I wonder how many UK employees, and current and future pensioners, understand that their UK state pension, for which they have worked and paid, is now under threat. Indeed, if they decide to retire abroad, along with the more than one million current
ex-pat pensioners, they could lose their pensions altogether. Although various financial pundits have suggested “that under the new pension act there will be more pensioners worse off than better off, compared with the existing system”, the
Chancellor has courted us with tales of how the new Pensions Bill will be better for everyone. The fact is that these real threats became law by royal assent on 15 May 2014.
From Gordon Brown onwards, the government has chipped away at pensioners’
savings, benefits and pensions – irrespective of whether they stay in the UK, move to Europe or retire to a Commonwealth country - but it is now attacking the very foundations of security of state pension in which so many people depend in retirement.
We have depended on being national insurance contributors and that employees and employers are statutorily required to pay into the national insurance fund. That fund, you may think, is sacrosanct; after all the current Pensions Minister, Steve Webb, said
in 2004, in relation to frozen pensions, “We ask people to make contributions all their life to accrue an entitlement. Why should that accrued entitlement vary according to where they choose to live? That doesn't sit well with the idea
of a contributory system. Should we penalise those who retire overseas to be with their children or should we say, ‘You've worked hard and paid hard. It's your pension, take it with our blessing?’”
That reinforces the belief that we all have a contract based on the implication that the benefit you pay for, you are entitled to receive.
From the time it was conceived, the contributory system has been defined as insurance, with stated contributions
and corresponding benefits. Changes over the years have reinforced the contract and enabled the government to accumulate a National Insurance Fund that currently contains an amount, in excess of immediate requirements, of £22 billion. This is the insurance
fund for the benefit of both current and future pensioners. Yet Mr Gummer MP, former Minister for Agriculture (the one who made his daughter eat a beef burger during the BSE crisis in England), has suggested that National Insurance should in future be known
as Earnings Tax, arguing that NI contributions are in reality another tax. This is an entirely incorrect assumption – NI Contributions are actually an insurance policy, with stated contributions and benefits and future liabilities, unlike taxation which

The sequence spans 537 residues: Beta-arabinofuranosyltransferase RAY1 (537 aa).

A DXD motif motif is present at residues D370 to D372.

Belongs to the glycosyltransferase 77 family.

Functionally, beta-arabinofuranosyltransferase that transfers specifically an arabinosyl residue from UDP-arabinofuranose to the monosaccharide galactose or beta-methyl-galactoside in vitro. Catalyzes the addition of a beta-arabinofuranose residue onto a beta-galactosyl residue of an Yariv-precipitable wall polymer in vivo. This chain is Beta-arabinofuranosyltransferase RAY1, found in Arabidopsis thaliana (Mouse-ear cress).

is set to meet annual needs. However, and even more alarmingly, Mr Gummer’s bill also states that “the national insurance fund be merged into the general government funds”. That is, the National Insurance Fund will be swallowed up
into the Treasury’s coffers and future pension payments will then be subject to the current government budget and “prevailing economic conditions”. The experience of ex-pat pensioners who retire to the government’s non-preferred countries
should be borne in mind – they are told that they cannot receive the annual increase because “prevailing economic conditions” do not allow the government to allocate the money for such payments.
If Mr Gummer (and the Chancellor and
Treasury) get their way, NI contributions will go into general taxation and pensions will depend on what the government decides to budget for “in the prevailing economic conditions”. Meanwhile, NI contributions (around 21 per cent of revenue
collected by HMRC) will be used to fund all the waste identified by TaxPayers’ Alliance – Nigerian space programme; questionable overseas aid initiatives run by agencies paid by HM Government; Ministry of Defence incompetence; excessive public
official expenses; bad ministerial decisions which lose billions of pounds of taxpayers money; a large number of irrelevant quangos and public service appointments; etc. etc. The list of government waste and inappropriate expenditure is endless.
the Chancellor looks for every possible way to cut expenditure on social security costs, leading to an increase in poverty in the UK and among pensioners who retire abroad. This is evidenced by the growing number of people in Britain who rely on food parcels
to survive; and on the ex-pat Brits who are having to return to the UK because they cannot survive on their frozen pensions, and so put more pressure on the NHS. But this is not just an attack on pensioners, for this government has shown just how it intends
to reduce every social security beneficiary to a poverty level of existence. Unless Mr Gummer’s Bill is stopped now, every ordinary worker in the UK (the Conservatives always look after the fat cats) and their families will be increasingly worse off in
the coming years, suffering the Conservative jibe, “It’s your own fault if you failed to save enough for your retirement” even though the government made sure you never had enough of your income left to be able to save.
up to everyone. Harass your MP – he or she is elected to look after your interests; badger your union or even better - join a union that supports your rights to a reasonable lifetime return for your labour and security in retirement; complain to any
newspaper that will print your letter; talk to any official – church or state – that might carry your message forward. The message: “Don’t mess with the pensions for which we pay and which we expect to support our retirement!”
You can fight now – both overtly as described above and in next year’s election; you will not have the power to fight when you become a vulnerable pensioner!
Clive Walford; Chairman of PPiI (Pension Parity in Indonesia. Clida@yahoo.com